When publishing an expertise-based nonfiction book, there are a lot of different elements to consider so it gets the right attention and so that the people you want reading it, read it. You need to plan your book strategically, use appropriate promotion and monetization strategies, and package it so readers will see it and think: “Wow, that’s exactly the book I need!”
One of the most important elements to get right is your book’s title. By capturing the spirit of what you’re writing and making it a title that readers will be drawn to, you’ll be well on your way to success with your book — and your business.
While you still have to apply a degree of creativity to coming up with ideas for titles, there are some systematic steps you can take to make things easier and more predictable. This proven, repeatable, 4-step process for choosing your business book’s title encourages that creativity — while also making it easy for you to assess different title options to find the one that works best.
Step 1: Brainstorm keyword phrases
Search-optimized titles are vital to publishing a successful book today. This is because search terms are what make it possible for you to reach your readers. And some of what makes a title work for search also works for people. After all, the purpose of search and recommendation engines is to present relevant results to…that’s right…people. So, if you can tap into what your ideal readers are searching for, they’ll find your book and want to read it.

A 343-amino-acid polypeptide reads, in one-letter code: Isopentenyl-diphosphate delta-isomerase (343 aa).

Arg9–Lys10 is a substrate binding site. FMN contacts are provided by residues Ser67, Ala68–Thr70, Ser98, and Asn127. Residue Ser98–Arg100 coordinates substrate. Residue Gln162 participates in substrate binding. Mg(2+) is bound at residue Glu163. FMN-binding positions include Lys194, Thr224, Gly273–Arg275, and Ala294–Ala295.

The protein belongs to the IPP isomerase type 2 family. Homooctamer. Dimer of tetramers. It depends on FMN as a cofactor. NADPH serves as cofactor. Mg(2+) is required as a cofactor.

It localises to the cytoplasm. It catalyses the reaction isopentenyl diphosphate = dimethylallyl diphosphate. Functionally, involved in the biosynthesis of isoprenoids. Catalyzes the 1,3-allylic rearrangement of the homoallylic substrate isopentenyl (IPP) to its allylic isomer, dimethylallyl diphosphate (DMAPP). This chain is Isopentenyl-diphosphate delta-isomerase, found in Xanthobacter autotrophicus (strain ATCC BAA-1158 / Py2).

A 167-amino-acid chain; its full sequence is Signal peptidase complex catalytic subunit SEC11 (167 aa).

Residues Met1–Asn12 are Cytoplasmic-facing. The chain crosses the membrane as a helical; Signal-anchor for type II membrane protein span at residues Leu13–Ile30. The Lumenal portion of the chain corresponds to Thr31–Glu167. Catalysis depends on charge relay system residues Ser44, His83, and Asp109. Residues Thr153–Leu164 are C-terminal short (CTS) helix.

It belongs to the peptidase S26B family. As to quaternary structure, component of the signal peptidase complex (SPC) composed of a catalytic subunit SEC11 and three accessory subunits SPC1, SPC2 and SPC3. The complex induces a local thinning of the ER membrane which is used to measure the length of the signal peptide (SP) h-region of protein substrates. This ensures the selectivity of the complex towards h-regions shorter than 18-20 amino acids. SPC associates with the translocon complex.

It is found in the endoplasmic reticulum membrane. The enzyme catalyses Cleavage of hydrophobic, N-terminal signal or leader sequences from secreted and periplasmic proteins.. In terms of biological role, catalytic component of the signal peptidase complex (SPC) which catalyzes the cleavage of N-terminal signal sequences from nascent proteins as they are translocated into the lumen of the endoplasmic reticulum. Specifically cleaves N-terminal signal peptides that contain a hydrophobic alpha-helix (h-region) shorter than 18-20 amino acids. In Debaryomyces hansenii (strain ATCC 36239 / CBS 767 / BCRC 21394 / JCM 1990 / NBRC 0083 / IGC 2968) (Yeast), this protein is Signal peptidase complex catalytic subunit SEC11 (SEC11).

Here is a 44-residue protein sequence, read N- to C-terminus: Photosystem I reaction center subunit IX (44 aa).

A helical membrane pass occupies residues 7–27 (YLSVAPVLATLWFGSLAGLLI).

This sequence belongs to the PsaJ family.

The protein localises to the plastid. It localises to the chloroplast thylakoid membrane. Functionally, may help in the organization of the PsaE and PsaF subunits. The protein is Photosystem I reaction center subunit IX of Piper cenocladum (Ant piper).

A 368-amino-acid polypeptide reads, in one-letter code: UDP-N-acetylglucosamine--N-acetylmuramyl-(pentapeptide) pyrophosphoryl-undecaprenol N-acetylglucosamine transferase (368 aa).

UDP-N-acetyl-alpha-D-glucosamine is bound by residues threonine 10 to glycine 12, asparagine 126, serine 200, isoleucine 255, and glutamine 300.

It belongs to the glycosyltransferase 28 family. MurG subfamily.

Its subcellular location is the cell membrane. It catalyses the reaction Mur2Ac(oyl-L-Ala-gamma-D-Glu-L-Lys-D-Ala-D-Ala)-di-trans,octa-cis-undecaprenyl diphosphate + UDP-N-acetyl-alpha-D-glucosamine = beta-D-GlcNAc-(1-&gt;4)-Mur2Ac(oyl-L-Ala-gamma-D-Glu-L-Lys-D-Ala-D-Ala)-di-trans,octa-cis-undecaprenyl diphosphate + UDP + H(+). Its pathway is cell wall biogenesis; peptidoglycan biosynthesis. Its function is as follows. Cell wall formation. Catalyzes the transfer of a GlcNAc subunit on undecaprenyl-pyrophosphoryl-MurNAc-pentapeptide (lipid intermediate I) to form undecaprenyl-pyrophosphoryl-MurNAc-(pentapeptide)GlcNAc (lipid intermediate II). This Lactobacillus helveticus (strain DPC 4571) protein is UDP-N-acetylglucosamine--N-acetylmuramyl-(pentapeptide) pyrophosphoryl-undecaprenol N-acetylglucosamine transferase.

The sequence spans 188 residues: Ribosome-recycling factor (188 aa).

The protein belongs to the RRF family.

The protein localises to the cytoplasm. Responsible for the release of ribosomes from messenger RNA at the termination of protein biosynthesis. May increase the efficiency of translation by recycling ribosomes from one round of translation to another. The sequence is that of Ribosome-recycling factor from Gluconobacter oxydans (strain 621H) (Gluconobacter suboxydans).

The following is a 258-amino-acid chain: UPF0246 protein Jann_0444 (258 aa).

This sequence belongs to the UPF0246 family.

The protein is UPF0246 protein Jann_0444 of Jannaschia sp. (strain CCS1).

First, and most importantly, think about terms your readers are likely to enter when searching for books like yours on a retailer website like Amazon. These are shoppers with active purchase intent and if your book fits their needs, they’re likely to buy it. It can be helpful to think about already-published books that yours is similar to. Take note of the language used in those books’ titles, their descriptions, and any words or phrases that come up repeatedly. These may signal terms that are particularly important to readers. These are good indicators of potential keyword phrases.
Second, think about internet search engines like Google, and how your book might be found by people searching terms tangentially related to your subject as well. These people may not be actively looking to buy a book, but they’re interested in your subject and solutions related to it.
Based on your research, narrow your list to between eight and twelve search phrases — ranked in order of importance.
Step 2: Brainstorm subtitle ideas, then title ideas
When it comes to nonfiction book titles, they usually include both a main title and a subtitle. It may seem counter-intuitive, but I suggest you work on the subtitle first. The subtitle is the more descriptive of the two parts, so by landing it first, you’re free to be more creative with the main title, which needs to stand out so it gets your readers’ attention.
Using the top three to five search phrases from Step 1, brainstorm a long list of at least ten subtitles for your book. Here are some tips for coming up with ideas:
- A subtitle is longer than a main title; ten to fifteen words is the sweet spot, though.